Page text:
Since 2007, the real estate markets have been collapsing all across the world. With so much talk about the troublesome economic conditions in Europe, increasing delinquencies in FHA mortgages and still slower than desired job growth, some people thought we still had room to fall in real estate.
Those people, to a degree, are right. The real estate markets are still falling in certain, less desirable, lower income areas–or at least not improving. A lot of this can be attributed to delinquencies still increasing and a lack of owner occupant buyers. Investors are still in these markets, like Palmdale/Lancaster, but they have switched strategies.
Investors in these areas are not rehabbing and flipping, they are rehabbing and renting because there are not many end user purchasers. When rehab properties are bought and never flipped, it keeps prices artificially low because the home is sold in rough condition and then never resold in good condition.
Luckily for the greater whole of the Southern California real estate market, things are really improving. Just like most economic changes, this change is being driven by supply/demand forces and consumer confidence.
Supply and Demand shifts everything, especially in housing. Since 2007, the markets have been marked with excess inventory and few qualified buyers. The inventory build up was due to too many housing starts during the boom. Millions of excess units were built new by developers and millions more were added through apartment and other types of conversions. This abundance of inventory gave buyers lots of substitutes and all the negotiating power when buying homes. The inventory surplus alone would have been enough to force the housing market down several percentage points.
At the same time this inventory build up was happening, the number of qualified buyers in the market was shrinking dramatically. This is attributed to a number of factors. First and foremost, unemployment. As the unemployment reached recent highs, more and more people lost their jobs and people do not buy homes without jobs. Next came fear. Unemployment in Southern California reached as high as 14% in some areas, this means 86% of the workforce was still employed. However, many of these people had so much fear about losing their jobs, they too refused to buy. Finally came the icing on the cake, the tightening of credit markets. Banks cut lending dramatically and the requirements to qualify for home loans became more stringent. This forced many of the employed buyers out of the market too.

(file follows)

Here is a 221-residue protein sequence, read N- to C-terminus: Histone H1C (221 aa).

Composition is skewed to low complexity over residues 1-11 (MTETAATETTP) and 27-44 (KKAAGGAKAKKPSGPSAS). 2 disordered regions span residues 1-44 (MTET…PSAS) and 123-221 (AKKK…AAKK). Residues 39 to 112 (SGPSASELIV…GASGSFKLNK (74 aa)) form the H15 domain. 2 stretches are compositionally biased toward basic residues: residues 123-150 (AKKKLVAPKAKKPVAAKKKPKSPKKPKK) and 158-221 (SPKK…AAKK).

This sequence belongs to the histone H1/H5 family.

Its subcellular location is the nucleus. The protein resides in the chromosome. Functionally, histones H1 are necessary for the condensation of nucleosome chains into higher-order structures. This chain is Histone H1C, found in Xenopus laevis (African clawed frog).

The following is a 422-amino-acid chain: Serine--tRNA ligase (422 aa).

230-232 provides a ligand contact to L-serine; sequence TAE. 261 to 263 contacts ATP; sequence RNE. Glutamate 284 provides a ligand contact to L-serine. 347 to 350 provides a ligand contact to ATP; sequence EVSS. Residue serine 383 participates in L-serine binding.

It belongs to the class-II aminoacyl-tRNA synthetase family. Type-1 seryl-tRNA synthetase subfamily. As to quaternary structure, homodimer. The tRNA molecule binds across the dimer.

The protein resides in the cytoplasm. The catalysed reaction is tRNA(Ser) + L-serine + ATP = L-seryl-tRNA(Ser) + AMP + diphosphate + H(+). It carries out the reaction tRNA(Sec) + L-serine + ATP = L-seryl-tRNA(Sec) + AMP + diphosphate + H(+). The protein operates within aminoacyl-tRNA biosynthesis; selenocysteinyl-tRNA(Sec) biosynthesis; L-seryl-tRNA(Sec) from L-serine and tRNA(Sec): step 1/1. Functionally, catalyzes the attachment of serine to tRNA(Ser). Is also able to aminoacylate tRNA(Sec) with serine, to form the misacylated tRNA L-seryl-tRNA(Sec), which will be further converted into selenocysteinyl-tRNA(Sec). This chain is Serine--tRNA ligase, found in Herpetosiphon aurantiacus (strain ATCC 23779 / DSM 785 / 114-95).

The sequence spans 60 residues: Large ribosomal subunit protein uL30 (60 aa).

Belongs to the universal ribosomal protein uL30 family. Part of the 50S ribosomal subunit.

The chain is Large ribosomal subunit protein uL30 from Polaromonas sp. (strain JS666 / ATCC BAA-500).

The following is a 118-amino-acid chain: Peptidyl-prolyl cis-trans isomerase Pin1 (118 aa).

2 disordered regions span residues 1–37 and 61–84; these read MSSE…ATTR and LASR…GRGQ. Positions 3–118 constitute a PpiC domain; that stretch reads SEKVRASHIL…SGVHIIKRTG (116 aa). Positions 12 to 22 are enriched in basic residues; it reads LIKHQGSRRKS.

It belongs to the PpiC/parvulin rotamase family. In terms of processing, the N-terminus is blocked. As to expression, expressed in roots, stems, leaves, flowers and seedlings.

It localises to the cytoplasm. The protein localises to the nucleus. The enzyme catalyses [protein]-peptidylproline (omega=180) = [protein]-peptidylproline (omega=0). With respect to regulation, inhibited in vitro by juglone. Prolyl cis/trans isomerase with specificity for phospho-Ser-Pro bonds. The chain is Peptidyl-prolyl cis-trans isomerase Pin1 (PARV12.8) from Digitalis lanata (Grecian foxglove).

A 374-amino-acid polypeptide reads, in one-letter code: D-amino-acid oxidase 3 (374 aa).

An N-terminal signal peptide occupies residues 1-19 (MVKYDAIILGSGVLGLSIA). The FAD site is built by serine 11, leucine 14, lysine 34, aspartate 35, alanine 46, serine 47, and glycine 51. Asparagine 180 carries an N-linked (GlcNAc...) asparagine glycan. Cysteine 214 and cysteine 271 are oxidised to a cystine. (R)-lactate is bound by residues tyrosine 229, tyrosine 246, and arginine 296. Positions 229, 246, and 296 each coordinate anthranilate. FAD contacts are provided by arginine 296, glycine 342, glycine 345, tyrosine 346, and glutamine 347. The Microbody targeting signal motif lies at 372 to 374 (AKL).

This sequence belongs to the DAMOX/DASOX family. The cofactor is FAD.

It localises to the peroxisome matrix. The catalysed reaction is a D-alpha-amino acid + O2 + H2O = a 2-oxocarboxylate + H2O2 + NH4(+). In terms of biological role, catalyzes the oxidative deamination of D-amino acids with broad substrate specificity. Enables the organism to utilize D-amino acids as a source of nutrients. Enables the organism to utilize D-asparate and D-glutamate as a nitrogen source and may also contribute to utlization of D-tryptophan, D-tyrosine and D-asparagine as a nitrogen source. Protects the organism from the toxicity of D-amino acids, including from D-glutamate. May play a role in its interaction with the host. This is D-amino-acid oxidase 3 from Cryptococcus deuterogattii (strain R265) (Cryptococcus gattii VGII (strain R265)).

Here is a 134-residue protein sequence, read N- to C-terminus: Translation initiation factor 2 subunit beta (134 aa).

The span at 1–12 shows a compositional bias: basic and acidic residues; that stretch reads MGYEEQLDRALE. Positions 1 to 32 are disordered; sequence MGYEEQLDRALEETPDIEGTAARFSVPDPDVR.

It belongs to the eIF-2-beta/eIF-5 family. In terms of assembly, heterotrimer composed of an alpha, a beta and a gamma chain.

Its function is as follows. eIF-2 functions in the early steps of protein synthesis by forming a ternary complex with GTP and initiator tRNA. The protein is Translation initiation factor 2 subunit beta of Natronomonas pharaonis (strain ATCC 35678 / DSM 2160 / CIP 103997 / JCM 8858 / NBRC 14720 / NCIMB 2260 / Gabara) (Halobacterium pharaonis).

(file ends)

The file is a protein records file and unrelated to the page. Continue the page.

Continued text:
Supply levels have completely shifted. In my REO disposition work with banks, I hear from my broker network every day that inventory has dried up. All across the state of California inventory levels are down. The LA Times released an article this week highlighting this very fact. What is causing this inventory? Banks. It’s that simple, the banks slowed the take over of homes in pursuit of other possible exit strategies, including but not limited to short sales, principal reductions and rental programs.
The lack of inventory, which on its own can create a competitive housing market, is being exasperated by a flood of buyers coming into the market, proven by the increasing number of mortgage applications. The rest of the world has also caught onto the incredible value that can be found in US housing markets. Favorable exchange rates and prices have brought many foreign buyers into the US housing market. Check out this Wall Street Journal video interview about the surge of foreign investors into the US housing market.
The true test will be in what happens with the distressed inventory that still needs to be cured. There are still millions of homes in default and that number increases daily. Just because there is a current lull in the REO product does not mean we are through with it. Below are the California foreclosure stats for May 2012, with the percentage change from April 2012 in parentheses. All the stats moved in favor of foreclosures coming back in force, the number of starts and sales were up and the time to foreclose was down.
California Foreclosure Stats (May 2012):
Foreclosure Starts: 19,748 (+4.4%)
Foreclosure Sales: 8,074 (+6.1%)
Time to Foreclose: 274 days (-0.7%)
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